Big Data and Security in Europe

RCUK ‘Global Uncertainties’
Research Programme

‘Securing against Future Events (SaFE)’


‘Big Data and Security in Europe:
Challenges and Opportunities’

21 January 2014
(at La Bibliothèque Solvay, Parc Léopold, rue Belliard 137, Brussels)

Prof. Louise Amoore & Dr Volha Piotukh,
Geography Department,
Durham University, UK

The phenomenon of ‘big data’ appears to present unique challenges and opportunities for Europe and Europeans, resulting in much debate and contestation.

Big Data and Security in Europe: Challenges and Opportunities

One area of the ‘big data’ debate focuses on applications of large scale data analysis for European security – from ‘smart’ borders to financial tracking programmes. While many of these activities and controversies that surround them pre-date the advent of ‘big data’ (e.g., the EU-US sharing of financial and passenger name record data), recent revelations about NSA PRISM and other similar surveillance programmes have both reignited previous debates and raised new concerns. As a result, a decade on from the first deployments of commercially generated data for security purposes, we are faced with important questions: Can data on ordinary daily transactions reveal nascent security threats? What role, if any, can ‘big data’ and ‘big data analytics’ play in securing Europe and Europeans? What are the implications of the reliance on new forms of data analysis within the security domain?

A second aspect of the European ‘big data’ debate centres on its societal effects – and particularly its implications for privacy:What happens to our conventional understandings of privacy amid automated algorithms, mirror databases and cloud computing? As the European data protection framework develops, can the data subject still meaningfully take control of her personal data in a digital world? How can national jurisdiction be extended to the multiple spaces where data are collected and processed?

The Big Data and Security symposium critically examinedthe relationship between data-driven security and data-based society in Europe, focusing not only on the volume, velocity and variety of data – the ‘big data’ itself– but also on the analytics that make sense of that data.



Registration and coffee


Welcome from the organisers


Session I

‘Big Data and Security in Europe: Opening the Debate’

Moderator – Prof. Louise Amoore
Ms Martha Bennett (Forrester Research) – cutting edge big data analytics;
Dr Jean Salomon (JSCP) – the role of big data analytics for border security;
Mr Marc Rotenberg (EPIC) – the US debates on PRISM;
Prof. Didier Bigo (King’s College London & CCLS) &
Mr Caspar Bowden (Independent Privacy Advocate) – the recent report for LIBE Inquiry on mass surveillance of European citizens


Coffee break


Session II – Round table I

‘Big data and big data analytics:
understanding the phenomenon and its potential for securing Europe and Europeans’

  • How are we to understand the phenomenon of big data and account for its significance?
  • What developments paved the way for the rise of big data and big data analytics?
  • In what domains are big-data analytics most advanced? Are these domains distinctively different from the security domain? What do they have in common?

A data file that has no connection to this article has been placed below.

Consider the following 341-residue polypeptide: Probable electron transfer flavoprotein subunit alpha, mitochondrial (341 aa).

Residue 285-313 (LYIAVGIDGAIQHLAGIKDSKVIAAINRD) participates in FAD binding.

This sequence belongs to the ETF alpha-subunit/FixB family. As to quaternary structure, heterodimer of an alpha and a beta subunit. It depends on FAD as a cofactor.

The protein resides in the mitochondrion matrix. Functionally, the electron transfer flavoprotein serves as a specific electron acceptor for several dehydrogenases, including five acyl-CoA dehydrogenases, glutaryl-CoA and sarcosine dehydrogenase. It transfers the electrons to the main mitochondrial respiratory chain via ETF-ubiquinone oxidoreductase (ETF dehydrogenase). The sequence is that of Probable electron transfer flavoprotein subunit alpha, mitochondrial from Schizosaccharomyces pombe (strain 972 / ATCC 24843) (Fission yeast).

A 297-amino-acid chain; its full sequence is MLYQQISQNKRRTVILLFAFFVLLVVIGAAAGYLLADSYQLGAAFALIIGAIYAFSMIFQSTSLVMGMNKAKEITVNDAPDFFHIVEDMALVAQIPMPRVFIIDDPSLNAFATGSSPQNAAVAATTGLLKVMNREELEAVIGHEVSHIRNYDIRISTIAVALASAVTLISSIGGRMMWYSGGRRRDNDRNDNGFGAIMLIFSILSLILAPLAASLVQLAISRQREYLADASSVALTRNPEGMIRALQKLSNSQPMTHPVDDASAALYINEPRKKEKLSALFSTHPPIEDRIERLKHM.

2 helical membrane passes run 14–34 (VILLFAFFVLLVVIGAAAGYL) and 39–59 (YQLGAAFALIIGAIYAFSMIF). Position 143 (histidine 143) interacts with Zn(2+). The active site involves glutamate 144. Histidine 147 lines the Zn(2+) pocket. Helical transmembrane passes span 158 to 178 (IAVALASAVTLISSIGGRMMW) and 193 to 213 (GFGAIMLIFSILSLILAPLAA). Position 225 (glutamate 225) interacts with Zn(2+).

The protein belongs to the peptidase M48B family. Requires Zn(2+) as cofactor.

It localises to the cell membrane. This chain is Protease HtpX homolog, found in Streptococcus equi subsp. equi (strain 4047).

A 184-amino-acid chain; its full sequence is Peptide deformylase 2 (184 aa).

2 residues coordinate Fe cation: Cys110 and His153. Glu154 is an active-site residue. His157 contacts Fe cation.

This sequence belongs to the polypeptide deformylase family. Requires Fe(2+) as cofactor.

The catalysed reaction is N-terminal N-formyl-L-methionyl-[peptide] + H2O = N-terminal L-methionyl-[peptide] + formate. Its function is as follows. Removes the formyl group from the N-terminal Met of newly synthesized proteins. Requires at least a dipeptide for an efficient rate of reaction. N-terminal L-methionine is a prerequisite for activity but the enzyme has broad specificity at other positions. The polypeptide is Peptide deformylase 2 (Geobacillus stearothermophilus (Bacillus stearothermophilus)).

• What promises do big data and big data analytics have for securing Europe and Europeans?
  • What is the future of big data-driven approaches to security in Europe?

Moderator – Dr Volha Piotukh
Ms Martha Bennett (Forrester Research);
Prof. Mireille Hildebrandt (Radboud University & Vrije Universiteit Brussel);
Dr Jean Salomon (JSCP);
Mr Ian Neill (UK Border Systems Programme);
Prof. Louise Amoore (Durham University)




Session III – Round table II

‘Critical evaluation of big data-driven approaches to European security’

  • How are we to study and understand the big data-driven approaches to European security?
  • How does algorithm-based security operate? What does it act upon and what kind of action does it enable? What are its conditions of possibility?
  • What is new about the big data-driven approaches and how do they transform the nature and practices of European security?
  • What are the legal and ethico-political implications of the big data-driven approaches to European security?
  • Should we be concerned (or even challenge) the increasing proliferation of, and growing reliance upon, the big-data driven approaches to security?

Moderator – Prof. Louise Amoore
Prof. Marieke de Goede (University of Amsterdam);
Dr Ian Brown (Oxford University);
Dr Mara Wesseling (Sciences-Po University);
Dr Julien Jeandesboz (University of Amsterdam);
Prof. Elspeth Guild (Queen Mary, University of London & Radboud University)


Coffee break


Session IV – Round table III

‘Implications of big data-driven approaches to security for privacy and data protection’

  • What new challenges does the advent of big data and big data analytics pose in terms of privacy and data protection?
  • What do PRISM and similar surveillance programmes tell us about the limitations of the existing European data protection framework?
  • Will the reformed European data protection framework adequately address these challenges or do they expose the limits of the rights-based approach to privacy?
  • Should we re-conceptualise privacy in the age of big data?
  • What alternative ways of ensuring privacy should we consider?

Moderator – DrVolhaPiotukh
Jan Philipp Albrecht (MEP);
Axel Voss (MEP);
Mr Marc Rotenberg (EPIC);
Mr Caspar Bowden (Independent Privacy Advocate);
Dr Simon Rice (UK ICO)